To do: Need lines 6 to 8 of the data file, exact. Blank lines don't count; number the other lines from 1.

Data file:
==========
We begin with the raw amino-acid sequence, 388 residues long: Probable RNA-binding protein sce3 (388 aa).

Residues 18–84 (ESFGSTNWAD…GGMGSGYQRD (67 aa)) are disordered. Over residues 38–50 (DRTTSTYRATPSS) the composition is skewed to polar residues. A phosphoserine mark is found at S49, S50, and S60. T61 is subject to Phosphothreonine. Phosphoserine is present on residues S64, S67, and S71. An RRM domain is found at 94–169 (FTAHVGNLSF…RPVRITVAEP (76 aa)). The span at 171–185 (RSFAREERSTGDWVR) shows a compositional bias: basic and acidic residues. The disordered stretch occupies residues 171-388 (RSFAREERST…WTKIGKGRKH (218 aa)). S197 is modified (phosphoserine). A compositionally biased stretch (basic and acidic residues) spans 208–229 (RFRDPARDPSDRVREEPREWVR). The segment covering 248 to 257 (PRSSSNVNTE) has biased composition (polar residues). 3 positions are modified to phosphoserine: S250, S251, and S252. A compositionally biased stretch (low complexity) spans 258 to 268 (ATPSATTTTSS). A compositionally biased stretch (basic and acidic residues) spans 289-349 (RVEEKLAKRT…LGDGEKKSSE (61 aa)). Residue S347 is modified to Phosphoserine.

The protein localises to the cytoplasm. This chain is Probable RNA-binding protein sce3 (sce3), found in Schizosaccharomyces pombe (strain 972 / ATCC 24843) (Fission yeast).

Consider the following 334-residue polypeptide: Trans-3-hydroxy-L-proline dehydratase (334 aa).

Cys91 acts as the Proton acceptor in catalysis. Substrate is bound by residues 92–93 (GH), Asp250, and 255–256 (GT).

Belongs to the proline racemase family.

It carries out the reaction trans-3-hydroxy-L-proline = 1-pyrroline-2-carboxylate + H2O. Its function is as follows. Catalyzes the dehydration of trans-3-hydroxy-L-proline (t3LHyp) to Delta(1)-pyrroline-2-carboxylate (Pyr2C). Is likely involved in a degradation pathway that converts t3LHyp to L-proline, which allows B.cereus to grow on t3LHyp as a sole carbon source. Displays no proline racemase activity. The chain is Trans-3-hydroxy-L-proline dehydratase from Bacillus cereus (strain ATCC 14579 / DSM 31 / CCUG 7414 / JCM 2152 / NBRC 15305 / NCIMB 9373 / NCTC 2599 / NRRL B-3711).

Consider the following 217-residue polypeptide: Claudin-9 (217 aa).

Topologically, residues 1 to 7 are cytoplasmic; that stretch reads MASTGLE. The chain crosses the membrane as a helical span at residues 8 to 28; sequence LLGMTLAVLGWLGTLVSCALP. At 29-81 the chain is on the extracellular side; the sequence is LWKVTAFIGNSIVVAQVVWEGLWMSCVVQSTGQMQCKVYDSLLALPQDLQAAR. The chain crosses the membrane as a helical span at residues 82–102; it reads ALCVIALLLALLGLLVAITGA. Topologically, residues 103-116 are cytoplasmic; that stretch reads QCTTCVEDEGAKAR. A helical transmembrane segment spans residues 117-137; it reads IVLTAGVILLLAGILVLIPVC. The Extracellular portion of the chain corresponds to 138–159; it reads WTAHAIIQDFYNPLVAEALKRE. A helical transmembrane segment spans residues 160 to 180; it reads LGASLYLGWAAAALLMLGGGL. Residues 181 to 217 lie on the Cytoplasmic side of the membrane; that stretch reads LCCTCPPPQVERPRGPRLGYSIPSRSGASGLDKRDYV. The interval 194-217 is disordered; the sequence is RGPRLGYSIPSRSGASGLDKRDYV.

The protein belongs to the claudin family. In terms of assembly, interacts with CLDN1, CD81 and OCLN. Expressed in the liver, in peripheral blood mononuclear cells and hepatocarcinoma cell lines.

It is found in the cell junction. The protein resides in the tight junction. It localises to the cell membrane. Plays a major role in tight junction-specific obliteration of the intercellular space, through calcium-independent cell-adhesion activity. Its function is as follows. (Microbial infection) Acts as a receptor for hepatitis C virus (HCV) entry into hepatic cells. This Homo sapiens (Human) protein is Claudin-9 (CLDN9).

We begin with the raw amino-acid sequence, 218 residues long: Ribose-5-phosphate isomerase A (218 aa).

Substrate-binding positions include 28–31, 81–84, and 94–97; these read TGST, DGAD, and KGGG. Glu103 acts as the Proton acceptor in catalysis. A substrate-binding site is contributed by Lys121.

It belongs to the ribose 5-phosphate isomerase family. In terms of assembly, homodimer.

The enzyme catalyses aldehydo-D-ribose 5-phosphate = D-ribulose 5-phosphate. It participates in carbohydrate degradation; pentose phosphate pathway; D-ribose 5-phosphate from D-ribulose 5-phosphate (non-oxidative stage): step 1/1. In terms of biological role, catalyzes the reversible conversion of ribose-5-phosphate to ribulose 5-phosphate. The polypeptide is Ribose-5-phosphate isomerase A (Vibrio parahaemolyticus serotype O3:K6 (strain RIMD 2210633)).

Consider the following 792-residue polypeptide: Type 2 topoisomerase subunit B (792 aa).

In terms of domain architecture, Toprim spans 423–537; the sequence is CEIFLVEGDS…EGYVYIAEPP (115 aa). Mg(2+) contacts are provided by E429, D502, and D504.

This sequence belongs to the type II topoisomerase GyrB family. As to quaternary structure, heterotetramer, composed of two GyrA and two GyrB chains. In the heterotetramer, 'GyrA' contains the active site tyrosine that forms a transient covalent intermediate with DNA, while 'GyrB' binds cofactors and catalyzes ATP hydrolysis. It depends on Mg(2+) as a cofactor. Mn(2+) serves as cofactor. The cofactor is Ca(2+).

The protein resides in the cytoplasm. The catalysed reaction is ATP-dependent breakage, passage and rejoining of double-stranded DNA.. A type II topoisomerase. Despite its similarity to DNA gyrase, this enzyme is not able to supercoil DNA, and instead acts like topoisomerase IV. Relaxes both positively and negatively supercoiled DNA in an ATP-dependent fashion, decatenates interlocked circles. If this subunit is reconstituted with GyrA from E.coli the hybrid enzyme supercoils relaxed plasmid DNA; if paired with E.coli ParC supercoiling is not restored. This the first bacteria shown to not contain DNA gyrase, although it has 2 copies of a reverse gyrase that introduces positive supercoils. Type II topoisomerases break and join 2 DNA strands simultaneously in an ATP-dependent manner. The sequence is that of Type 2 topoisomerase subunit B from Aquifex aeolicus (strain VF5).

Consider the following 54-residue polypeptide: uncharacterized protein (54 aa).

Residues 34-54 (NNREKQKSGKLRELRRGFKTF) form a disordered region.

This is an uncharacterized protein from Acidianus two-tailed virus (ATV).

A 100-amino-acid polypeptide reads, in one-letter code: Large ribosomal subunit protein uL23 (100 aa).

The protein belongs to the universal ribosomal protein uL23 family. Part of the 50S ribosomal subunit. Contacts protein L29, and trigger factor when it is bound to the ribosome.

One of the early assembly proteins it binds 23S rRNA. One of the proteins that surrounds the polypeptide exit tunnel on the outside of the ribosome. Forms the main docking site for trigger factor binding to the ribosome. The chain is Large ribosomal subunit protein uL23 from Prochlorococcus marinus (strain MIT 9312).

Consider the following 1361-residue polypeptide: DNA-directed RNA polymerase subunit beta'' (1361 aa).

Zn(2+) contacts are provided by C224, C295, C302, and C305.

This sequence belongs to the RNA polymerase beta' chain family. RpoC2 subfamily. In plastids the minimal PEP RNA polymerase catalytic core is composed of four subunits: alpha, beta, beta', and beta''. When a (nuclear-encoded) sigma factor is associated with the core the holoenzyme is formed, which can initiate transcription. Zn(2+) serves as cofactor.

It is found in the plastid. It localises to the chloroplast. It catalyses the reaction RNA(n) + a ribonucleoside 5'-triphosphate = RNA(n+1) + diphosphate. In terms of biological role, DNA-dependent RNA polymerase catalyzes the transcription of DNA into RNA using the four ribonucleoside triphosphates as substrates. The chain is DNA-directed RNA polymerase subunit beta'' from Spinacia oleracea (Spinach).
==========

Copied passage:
Belongs to the proline racemase family.

It carries out the reaction trans-3-hydroxy-L-proline = 1-pyrroline-2-carboxylate + H2O. Its function is as follows. Catalyzes the dehydration of trans-3-hydroxy-L-proline (t3LHyp) to Delta(1)-pyrroline-2-carboxylate (Pyr2C). Is likely involved in a degradation pathway that converts t3LHyp to L-proline, which allows B.cereus to grow on t3LHyp as a sole carbon source. Displays no proline racemase activity. The chain is Trans-3-hydroxy-L-proline dehydratase from Bacillus cereus (strain ATCC 14579 / DSM 31 / CCUG 7414 / JCM 2152 / NBRC 15305 / NCIMB 9373 / NCTC 2599 / NRRL B-3711).

Consider the following 217-residue polypeptide: Claudin-9 (217 aa).